Philadelphia's latest COVID-19 guidelines leave theatres in the dark

PHILADELPHIA (WPVI) -- Philadelphia's arts and theater community is grappling with how the city's new restrictions on indoor gatherings could affect their future.

All of the city's theaters, big and small, have been closed for seven months with no signs of when they might reopen.

The new rules cap indoor occupancy at 10%.

Theaters say with this new equation, the math doesn't add up.

"When I heard the news that theaters can open with 10%, I thought, 'For who? And how?,'" says Bryan Buttler, the publicist for the Wilma Theater and the Arden Theatre. "If you're looking at something that has 300 seats, the maximum amount of people right now in Philadelphia would be 30. If you really know what a production takes to put on it, that's 30 people just to begin with, behind the scenes and on the stage. That's before you even add audience members."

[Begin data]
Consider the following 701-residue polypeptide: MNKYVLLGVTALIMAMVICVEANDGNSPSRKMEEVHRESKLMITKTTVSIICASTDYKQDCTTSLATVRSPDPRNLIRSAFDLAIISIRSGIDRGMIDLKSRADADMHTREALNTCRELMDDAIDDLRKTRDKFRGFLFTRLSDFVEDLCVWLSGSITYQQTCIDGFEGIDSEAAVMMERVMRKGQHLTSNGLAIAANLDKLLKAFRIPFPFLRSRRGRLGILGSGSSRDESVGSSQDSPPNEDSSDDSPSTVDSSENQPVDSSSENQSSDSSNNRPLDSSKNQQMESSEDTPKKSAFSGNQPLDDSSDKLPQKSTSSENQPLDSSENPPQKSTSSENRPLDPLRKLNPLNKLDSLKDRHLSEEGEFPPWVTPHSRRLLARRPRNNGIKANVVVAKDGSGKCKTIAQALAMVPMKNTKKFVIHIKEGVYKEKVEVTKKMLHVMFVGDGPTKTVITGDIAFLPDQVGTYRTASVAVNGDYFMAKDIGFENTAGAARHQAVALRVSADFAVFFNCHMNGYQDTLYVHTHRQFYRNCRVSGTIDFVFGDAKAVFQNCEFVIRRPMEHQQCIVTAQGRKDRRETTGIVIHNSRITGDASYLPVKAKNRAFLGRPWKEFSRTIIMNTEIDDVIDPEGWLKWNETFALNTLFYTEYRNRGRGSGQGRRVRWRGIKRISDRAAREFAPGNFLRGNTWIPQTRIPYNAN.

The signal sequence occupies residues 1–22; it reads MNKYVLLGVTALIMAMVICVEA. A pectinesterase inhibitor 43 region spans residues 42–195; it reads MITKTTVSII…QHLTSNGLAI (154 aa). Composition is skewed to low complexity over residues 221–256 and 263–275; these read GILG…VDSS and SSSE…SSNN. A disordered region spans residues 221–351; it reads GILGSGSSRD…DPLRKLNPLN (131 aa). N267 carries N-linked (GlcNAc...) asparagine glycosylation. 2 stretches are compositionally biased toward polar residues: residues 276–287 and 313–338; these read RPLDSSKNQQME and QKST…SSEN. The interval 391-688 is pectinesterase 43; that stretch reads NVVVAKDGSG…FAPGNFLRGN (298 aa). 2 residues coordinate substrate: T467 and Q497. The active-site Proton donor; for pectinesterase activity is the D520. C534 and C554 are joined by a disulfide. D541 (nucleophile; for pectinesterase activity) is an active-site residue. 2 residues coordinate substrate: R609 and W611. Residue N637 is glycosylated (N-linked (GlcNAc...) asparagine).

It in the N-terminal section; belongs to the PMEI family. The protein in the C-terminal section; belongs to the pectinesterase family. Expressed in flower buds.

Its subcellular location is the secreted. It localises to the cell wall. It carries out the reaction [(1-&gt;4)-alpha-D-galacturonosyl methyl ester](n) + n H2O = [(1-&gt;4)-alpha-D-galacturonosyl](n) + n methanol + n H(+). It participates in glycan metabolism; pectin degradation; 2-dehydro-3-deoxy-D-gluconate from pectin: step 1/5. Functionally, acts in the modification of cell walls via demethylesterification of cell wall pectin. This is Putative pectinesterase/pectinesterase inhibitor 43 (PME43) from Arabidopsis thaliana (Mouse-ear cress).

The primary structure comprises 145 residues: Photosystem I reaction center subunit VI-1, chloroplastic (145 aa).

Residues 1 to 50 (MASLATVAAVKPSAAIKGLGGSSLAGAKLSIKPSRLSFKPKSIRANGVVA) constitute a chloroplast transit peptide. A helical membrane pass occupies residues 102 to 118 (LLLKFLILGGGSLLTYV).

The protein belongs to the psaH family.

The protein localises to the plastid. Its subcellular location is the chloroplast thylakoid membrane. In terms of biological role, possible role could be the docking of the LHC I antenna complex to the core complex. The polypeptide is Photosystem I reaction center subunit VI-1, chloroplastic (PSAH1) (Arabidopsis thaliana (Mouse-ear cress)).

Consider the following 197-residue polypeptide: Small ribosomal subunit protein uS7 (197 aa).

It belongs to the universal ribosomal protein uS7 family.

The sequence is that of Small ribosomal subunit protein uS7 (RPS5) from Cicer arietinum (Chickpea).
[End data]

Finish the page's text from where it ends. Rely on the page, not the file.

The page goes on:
The Kimmel Center is the second largest performing arts center in the United States.

Between the Kimmel's main stage, the Academy of Music, and the Merriam Theater, they currently have more than 9,000 seats that have been in the dark since March.

"At 10%, it's just devastating," says Ed Cambron, executive vice president and chief operating officer of the Kimmel Center. "The economics of our opening with only 200 people in a 2,000 seat hall just doesn't make sense. It actually makes the financial situation we're trying to dig ourselves out of even worse."

In the meantime, they all plan to continue relying on fundraising and virtual events, until it makes sense to safely reopen the doors.
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